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Vitae launches three-minute thesis challenge

Research careers organisation Vitae has launched a competition in which postgraduate students must capture the essence of three or more years of work and distil it into a three-minute presentation.

The students are asked to explain the basics of their doctorate thesis to a lay audience, testing their communication skills rather than the quality of their research. They must describe complex ideas in a way that others can understand and that will make the audience want to know more, says Traci Wilson, a higher education institution programme manager at Vitae.

Originally developed at the University of Queensland in Australia, the three-minute thesis has been borrowed by a number of UK universities to be used as a training exercise for postgraduate students. ”It has been shown to make postgrad students look at what they are doing in a different light, to engage with the public and to start thinking about the possible impact of their work,” Wilson explains.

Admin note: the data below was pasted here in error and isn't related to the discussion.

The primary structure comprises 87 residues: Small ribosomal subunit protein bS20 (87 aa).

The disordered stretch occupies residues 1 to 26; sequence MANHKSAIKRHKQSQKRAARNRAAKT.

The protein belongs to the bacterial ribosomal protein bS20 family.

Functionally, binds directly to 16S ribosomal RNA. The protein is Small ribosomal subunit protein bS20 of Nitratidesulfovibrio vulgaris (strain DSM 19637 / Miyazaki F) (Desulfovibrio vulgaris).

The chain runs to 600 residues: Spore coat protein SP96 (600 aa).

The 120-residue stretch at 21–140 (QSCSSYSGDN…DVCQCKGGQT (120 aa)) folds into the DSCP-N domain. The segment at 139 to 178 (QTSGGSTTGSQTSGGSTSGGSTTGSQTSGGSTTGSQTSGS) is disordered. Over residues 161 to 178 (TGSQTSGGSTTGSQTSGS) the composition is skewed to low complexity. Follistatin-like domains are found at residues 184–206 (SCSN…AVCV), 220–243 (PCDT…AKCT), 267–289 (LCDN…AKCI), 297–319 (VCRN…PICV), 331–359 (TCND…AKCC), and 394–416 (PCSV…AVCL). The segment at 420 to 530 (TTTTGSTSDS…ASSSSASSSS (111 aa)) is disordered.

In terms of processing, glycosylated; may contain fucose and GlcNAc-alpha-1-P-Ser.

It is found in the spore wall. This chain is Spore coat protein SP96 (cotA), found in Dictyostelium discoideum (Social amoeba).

In June this year, the winners of internal contests at six UK universities met in the first national competition, organised by the students’ union at the University of Leeds. Vitae wants to open the competition to representatives of all UK universities, and is inviting them to send their own champions to an event that will be held during its annual conference in Manchester in September next year.

The 2013 competition was won by Frank Soboczenski from the Department of Computer Science at the University of York. He analysed the errors made by people when setting the controls on medical devices. “I found the three-minute-thesis competition challenging but also tremendously rewarding because it helped me to demonstrate what my research is about and what the potential impacts for society are. In addition, it was good to meet lots of people afterwards who were really excited about my work and wanted to know more, which in itself is rewarding,” he said.

York, which is co-hosting next year’s event,  has run its own competition for the past two years. It  forms part of the university’s outreach activities, with local A-level students invited to be members of the audience and even judge the competition. “It can change their perceptions of what research is all about. It shows them that researchers are normal people too and encourages them to consider higher education as an option,” says Jenn Chubb, a research innovation officer at the university.